#6758

    Jeremy Ellison
    Participant

    Rick, I like that idea :). I think I’m going to buy a set of lever type scales for the car, then I can just use the scales without the lever extensions for the kart as well.

    Tim, thanks for the info. I have a TAG on it now, but am seriously considering a switch to KT-100 (can) for several reasons (maintenance, cost, driver development).

    P.S. I got a KartLift (Pro model) along with my kart. It’s freaking awesome. Great design, excellent execution.

    #6827

    Tim Koyen
    Participant

    P.S. I got a KartLift (Pro model) along with my kart. It’s freaking awesome. Great design, excellent execution.

     

    Thanks!  Glad to hear.

    #9709

    John Savage
    Participant

    You don’t need scales, just get a length of 6 inch plastic drainpipe and a tape measure

    http://www.karting.co.uk/Notice/Message.asp?FID=2&MsgID=0000505043

     

    #9768

    Adi Rock
    Participant

    Sound like more work, no?

    #9806

    Eric Alexander
    Participant

    Less money = more work. ;-)

    #9885

    Adi Rock
    Participant

    Always the case.. :)

    #27162

    Jackson Smith
    Participant

    Why not you search on amazon and ebay because you can easily get cheap bathroom scales there. There are many local company that offering best balance scales  at really cheap price with different features.

    #28662

    Jackson Smith
    Participant

    You can easily find best way if you search on Google. Because there are many experts that are taking about these scale and balances. And hope you get solution of your problem there.

    #28997

    John Savage
    Participant

    Takes at least 5mins from start to finish

    You can be all done and finished before the next man has set up his scales!

    #31205

    Aldus Rodriguez
    Participant

    HELP!!!

    I have a problem with my crg gokart. I’m 6’3 and weight 175 pounds, I can barely fit in the kart, my knee is too close to the shifter so I can’t shift the kart and my seat is touching the ground. I already spend like 5 K and I haven’t been available to drive the kart . It really sucks.

    I need seat dimensions for a tall person, any help will be great thanks

    #31213

    Mike D’Ambrogia
    Participant

    sounds like you need to move the seat back Aldus.  I’m new to the sport, but I don’t think that there are “seat dimensions” for you – it becomes a drivers preference thing.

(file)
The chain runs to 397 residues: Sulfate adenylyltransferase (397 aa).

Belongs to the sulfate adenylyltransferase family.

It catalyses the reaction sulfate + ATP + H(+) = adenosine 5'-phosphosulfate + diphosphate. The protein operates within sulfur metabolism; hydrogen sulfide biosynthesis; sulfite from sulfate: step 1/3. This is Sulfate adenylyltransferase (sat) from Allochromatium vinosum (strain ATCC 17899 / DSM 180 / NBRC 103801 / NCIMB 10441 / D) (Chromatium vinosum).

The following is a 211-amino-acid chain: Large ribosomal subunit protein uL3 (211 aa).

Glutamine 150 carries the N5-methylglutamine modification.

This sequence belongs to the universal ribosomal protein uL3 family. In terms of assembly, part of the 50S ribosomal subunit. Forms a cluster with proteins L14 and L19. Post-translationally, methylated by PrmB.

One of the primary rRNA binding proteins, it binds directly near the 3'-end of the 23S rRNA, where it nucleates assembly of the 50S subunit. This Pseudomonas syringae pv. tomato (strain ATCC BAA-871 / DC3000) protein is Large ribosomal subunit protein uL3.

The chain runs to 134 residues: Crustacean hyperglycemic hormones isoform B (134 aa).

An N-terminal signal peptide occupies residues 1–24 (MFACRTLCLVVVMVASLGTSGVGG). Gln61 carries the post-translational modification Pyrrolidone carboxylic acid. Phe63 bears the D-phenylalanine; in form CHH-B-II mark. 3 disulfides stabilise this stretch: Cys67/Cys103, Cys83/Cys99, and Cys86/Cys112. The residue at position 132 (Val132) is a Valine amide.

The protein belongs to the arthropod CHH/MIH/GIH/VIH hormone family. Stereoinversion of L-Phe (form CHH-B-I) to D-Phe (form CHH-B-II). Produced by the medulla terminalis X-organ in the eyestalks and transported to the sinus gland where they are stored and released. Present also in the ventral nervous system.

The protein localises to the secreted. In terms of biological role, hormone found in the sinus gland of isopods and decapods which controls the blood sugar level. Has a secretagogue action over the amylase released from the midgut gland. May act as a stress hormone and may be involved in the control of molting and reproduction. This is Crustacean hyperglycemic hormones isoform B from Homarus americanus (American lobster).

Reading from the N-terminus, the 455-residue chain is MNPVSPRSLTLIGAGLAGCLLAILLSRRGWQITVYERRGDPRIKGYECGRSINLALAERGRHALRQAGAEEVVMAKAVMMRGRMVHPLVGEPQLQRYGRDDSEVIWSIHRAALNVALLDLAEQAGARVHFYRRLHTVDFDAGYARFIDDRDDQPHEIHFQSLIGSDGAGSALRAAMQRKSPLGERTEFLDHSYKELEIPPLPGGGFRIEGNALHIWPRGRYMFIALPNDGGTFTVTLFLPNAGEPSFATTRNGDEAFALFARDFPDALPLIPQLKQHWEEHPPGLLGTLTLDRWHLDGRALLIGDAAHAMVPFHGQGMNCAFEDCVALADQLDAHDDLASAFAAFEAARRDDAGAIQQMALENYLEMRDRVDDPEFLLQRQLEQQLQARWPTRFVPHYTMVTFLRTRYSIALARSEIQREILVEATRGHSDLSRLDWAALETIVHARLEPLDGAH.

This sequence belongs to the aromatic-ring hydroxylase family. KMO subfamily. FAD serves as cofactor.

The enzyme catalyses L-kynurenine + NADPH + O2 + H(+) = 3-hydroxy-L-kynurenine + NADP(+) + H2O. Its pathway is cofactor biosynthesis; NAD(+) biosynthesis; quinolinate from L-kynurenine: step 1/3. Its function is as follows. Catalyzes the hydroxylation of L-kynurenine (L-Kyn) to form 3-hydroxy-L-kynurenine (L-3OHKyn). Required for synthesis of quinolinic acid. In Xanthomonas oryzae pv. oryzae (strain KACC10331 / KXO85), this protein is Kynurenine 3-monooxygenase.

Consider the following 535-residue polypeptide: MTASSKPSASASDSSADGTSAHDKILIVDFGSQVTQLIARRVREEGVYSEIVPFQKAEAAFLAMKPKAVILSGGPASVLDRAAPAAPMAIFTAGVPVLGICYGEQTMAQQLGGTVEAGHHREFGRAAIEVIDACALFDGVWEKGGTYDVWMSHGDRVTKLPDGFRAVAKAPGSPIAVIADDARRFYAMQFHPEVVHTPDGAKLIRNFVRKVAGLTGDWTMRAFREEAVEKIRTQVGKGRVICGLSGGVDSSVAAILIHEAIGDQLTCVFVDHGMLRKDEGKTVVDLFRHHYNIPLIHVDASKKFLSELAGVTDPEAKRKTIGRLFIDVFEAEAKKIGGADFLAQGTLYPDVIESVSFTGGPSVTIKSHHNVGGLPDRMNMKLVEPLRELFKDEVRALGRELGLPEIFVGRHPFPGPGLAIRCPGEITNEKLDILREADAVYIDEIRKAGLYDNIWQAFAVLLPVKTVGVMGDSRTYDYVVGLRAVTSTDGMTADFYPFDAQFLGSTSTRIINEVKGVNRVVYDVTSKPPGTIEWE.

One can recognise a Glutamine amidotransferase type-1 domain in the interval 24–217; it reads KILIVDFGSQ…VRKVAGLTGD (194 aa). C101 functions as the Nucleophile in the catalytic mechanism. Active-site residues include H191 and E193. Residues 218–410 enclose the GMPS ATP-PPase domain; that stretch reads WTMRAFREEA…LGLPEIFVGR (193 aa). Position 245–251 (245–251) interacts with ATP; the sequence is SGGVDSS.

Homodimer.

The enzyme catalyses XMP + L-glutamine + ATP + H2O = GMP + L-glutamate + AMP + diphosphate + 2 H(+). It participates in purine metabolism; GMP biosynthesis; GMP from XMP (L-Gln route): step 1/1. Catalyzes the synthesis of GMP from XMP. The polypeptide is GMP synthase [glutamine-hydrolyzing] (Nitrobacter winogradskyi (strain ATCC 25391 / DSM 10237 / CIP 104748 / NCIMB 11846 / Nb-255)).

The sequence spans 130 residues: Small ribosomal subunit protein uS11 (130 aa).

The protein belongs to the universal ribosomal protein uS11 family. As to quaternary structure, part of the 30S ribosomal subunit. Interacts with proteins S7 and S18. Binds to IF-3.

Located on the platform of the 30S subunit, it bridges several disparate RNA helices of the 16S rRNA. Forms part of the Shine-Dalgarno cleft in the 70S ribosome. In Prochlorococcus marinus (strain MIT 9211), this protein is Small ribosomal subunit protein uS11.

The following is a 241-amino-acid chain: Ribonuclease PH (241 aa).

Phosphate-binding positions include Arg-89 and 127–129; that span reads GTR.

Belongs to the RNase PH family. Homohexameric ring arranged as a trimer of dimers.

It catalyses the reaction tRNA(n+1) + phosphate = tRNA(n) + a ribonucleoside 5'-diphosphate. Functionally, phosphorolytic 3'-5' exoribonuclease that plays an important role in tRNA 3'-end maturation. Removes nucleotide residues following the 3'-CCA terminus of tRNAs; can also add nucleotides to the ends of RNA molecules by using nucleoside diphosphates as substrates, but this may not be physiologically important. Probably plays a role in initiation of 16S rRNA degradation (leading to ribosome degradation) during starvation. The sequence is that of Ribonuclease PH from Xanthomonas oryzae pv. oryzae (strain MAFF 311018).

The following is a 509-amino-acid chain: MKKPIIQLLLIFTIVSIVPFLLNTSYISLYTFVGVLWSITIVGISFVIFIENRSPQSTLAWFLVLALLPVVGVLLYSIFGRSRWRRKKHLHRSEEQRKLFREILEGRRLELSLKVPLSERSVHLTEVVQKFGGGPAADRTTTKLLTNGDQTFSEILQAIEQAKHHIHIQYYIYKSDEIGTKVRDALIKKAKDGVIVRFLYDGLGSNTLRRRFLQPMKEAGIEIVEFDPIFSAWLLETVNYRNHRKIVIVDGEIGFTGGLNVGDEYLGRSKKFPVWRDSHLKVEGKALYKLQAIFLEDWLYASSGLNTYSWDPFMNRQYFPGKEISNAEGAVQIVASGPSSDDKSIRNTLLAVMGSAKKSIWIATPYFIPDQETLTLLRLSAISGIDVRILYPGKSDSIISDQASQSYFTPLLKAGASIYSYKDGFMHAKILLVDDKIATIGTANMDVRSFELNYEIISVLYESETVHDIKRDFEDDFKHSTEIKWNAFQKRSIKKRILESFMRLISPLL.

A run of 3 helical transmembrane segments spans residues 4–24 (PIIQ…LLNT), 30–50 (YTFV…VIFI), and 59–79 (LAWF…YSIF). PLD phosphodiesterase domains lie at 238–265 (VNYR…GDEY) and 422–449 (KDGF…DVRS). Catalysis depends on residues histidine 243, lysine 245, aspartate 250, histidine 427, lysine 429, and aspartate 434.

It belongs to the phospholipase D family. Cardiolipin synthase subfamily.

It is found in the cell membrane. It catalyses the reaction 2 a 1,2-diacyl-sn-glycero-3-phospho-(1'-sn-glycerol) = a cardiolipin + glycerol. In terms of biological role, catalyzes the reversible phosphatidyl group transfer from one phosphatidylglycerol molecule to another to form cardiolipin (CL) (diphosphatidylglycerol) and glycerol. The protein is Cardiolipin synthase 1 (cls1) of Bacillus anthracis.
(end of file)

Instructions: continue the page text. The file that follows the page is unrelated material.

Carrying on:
My understanding is that you move the seat to where it is comfortable for you, mount it, then scale it to understand the weight distribution.  If moving the seat back puts too much weight in the rear then use weights in the front to regain the desired F/R L/R balance.  Seems most people strive for 50/50 bias left to right, and then 52-ish/48-ish rear to front as a general rule, and then drive it for awhile and change up as more is learned.

    But if you can’t fit your butt in the kart then that is the first problem to solve, tune the chassis out once you get the seat positioned and mounted to your driving preference.  I’m mounting my seat today as well so this is a timely subject for me, I’m 6’3 and 235 so I’m imagining that I’ll have a big task in front of me too

    #31236

    TJ Koyen
    Participant

    Seat position is the number one most important thing in terms of chassis handling and dynamics. Most major manufacturers have a seating chart to give measurements based on your height. These measurements are designed not only to give you optimum weight distribution but also accommodate varying size drivers.

    First and foremost, you set the seat where the manufacturer tells you. This is your priority to get the kart to handle. However, since everyone is different sized, you might need to move it slightly to get comfortable. My thought is always set it where it’s supposed to be and if it’s slightly off but still driveable, the driver has to live with it. If it’s way off and makes the kart undriveable (your legs hit the wheel or your arms don’t reach or something) then you obviously need to adjust it to make sure you can drive.

    Unfortunately I don’t have a seating chart for the CRG. Here is the Tony Kart one:

    As you can see, it only goes up to 190cm (about 6’1″). Any taller and you might want to consider an extended front porch setup for your kart to get your legs stretched out a bit more.